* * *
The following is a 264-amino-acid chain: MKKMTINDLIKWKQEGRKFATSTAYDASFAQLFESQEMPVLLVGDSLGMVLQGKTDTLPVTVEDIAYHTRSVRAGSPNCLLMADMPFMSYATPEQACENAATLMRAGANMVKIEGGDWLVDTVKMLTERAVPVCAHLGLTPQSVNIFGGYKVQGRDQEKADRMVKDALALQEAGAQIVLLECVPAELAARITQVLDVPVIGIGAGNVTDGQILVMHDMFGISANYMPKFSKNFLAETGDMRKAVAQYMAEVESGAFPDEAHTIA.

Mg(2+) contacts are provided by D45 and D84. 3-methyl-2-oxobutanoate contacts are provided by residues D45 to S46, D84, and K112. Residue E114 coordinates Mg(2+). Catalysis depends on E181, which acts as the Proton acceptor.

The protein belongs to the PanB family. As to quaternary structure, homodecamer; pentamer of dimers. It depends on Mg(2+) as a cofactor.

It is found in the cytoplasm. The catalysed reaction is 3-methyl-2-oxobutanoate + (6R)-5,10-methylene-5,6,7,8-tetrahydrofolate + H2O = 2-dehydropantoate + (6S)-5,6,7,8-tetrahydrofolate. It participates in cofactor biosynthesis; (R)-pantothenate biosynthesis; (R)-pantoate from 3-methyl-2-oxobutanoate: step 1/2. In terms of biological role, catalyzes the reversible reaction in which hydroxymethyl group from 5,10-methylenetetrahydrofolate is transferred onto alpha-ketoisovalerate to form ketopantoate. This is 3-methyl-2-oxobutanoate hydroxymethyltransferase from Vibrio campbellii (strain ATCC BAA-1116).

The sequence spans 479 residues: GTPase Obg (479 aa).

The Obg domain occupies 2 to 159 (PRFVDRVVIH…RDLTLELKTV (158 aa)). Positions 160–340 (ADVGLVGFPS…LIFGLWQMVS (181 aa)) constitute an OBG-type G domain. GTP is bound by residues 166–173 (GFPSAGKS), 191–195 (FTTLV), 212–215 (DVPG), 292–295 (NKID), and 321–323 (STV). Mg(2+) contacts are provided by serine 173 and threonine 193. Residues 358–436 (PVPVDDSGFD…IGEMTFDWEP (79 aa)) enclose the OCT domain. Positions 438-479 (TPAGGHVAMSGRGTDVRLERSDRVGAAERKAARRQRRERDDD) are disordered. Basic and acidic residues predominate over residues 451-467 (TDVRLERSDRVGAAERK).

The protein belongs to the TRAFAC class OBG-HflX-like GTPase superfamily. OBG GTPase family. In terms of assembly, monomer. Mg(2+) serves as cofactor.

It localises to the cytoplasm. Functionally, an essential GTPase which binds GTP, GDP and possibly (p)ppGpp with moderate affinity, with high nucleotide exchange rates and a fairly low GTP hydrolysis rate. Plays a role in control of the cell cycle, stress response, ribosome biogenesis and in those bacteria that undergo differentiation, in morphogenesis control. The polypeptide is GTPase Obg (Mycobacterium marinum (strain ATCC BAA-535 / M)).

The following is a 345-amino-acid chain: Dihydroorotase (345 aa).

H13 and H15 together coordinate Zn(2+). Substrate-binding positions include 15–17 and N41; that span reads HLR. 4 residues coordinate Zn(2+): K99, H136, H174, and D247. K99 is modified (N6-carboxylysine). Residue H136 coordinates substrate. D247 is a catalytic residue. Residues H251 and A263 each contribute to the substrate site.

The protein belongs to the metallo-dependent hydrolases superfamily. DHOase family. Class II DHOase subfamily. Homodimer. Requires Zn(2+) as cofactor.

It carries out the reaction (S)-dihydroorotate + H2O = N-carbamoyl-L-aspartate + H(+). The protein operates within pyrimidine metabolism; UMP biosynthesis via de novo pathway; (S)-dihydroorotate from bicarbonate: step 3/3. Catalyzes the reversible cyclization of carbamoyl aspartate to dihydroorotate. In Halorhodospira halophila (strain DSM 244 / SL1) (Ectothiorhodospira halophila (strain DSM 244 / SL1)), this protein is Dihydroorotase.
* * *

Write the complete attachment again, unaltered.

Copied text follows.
The following is a 264-amino-acid chain: MKKMTINDLIKWKQEGRKFATSTAYDASFAQLFESQEMPVLLVGDSLGMVLQGKTDTLPVTVEDIAYHTRSVRAGSPNCLLMADMPFMSYATPEQACENAATLMRAGANMVKIEGGDWLVDTVKMLTERAVPVCAHLGLTPQSVNIFGGYKVQGRDQEKADRMVKDALALQEAGAQIVLLECVPAELAARITQVLDVPVIGIGAGNVTDGQILVMHDMFGISANYMPKFSKNFLAETGDMRKAVAQYMAEVESGAFPDEAHTIA.

Mg(2+) contacts are provided by D45 and D84. 3-methyl-2-oxobutanoate contacts are provided by residues D45 to S46, D84, and K112. Residue E114 coordinates Mg(2+). Catalysis depends on E181, which acts as the Proton acceptor.

The protein belongs to the PanB family. As to quaternary structure, homodecamer; pentamer of dimers. It depends on Mg(2+) as a cofactor.

It is found in the cytoplasm. The catalysed reaction is 3-methyl-2-oxobutanoate + (6R)-5,10-methylene-5,6,7,8-tetrahydrofolate + H2O = 2-dehydropantoate + (6S)-5,6,7,8-tetrahydrofolate. It participates in cofactor biosynthesis; (R)-pantothenate biosynthesis; (R)-pantoate from 3-methyl-2-oxobutanoate: step 1/2. In terms of biological role, catalyzes the reversible reaction in which hydroxymethyl group from 5,10-methylenetetrahydrofolate is transferred onto alpha-ketoisovalerate to form ketopantoate. This is 3-methyl-2-oxobutanoate hydroxymethyltransferase from Vibrio campbellii (strain ATCC BAA-1116).

The sequence spans 479 residues: GTPase Obg (479 aa).

The Obg domain occupies 2 to 159 (PRFVDRVVIH…RDLTLELKTV (158 aa)). Positions 160–340 (ADVGLVGFPS…LIFGLWQMVS (181 aa)) constitute an OBG-type G domain. GTP is bound by residues 166–173 (GFPSAGKS), 191–195 (FTTLV), 212–215 (DVPG), 292–295 (NKID), and 321–323 (STV). Mg(2+) contacts are provided by serine 173 and threonine 193. Residues 358–436 (PVPVDDSGFD…IGEMTFDWEP (79 aa)) enclose the OCT domain. Positions 438-479 (TPAGGHVAMSGRGTDVRLERSDRVGAAERKAARRQRRERDDD) are disordered. Basic and acidic residues predominate over residues 451-467 (TDVRLERSDRVGAAERK).

The protein belongs to the TRAFAC class OBG-HflX-like GTPase superfamily. OBG GTPase family. In terms of assembly, monomer. Mg(2+) serves as cofactor.

It localises to the cytoplasm. Functionally, an essential GTPase which binds GTP, GDP and possibly (p)ppGpp with moderate affinity, with high nucleotide exchange rates and a fairly low GTP hydrolysis rate. Plays a role in control of the cell cycle, stress response, ribosome biogenesis and in those bacteria that undergo differentiation, in morphogenesis control. The polypeptide is GTPase Obg (Mycobacterium marinum (strain ATCC BAA-535 / M)).

The following is a 345-amino-acid chain: Dihydroorotase (345 aa).

H13 and H15 together coordinate Zn(2+). Substrate-binding positions include 15–17 and N41; that span reads HLR. 4 residues coordinate Zn(2+): K99, H136, H174, and D247. K99 is modified (N6-carboxylysine). Residue H136 coordinates substrate. D247 is a catalytic residue. Residues H251 and A263 each contribute to the substrate site.

The protein belongs to the metallo-dependent hydrolases superfamily. DHOase family. Class II DHOase subfamily. Homodimer. Requires Zn(2+) as cofactor.

It carries out the reaction (S)-dihydroorotate + H2O = N-carbamoyl-L-aspartate + H(+). The protein operates within pyrimidine metabolism; UMP biosynthesis via de novo pathway; (S)-dihydroorotate from bicarbonate: step 3/3. Catalyzes the reversible cyclization of carbamoyl aspartate to dihydroorotate. In Halorhodospira halophila (strain DSM 244 / SL1) (Ectothiorhodospira halophila (strain DSM 244 / SL1)), this protein is Dihydroorotase.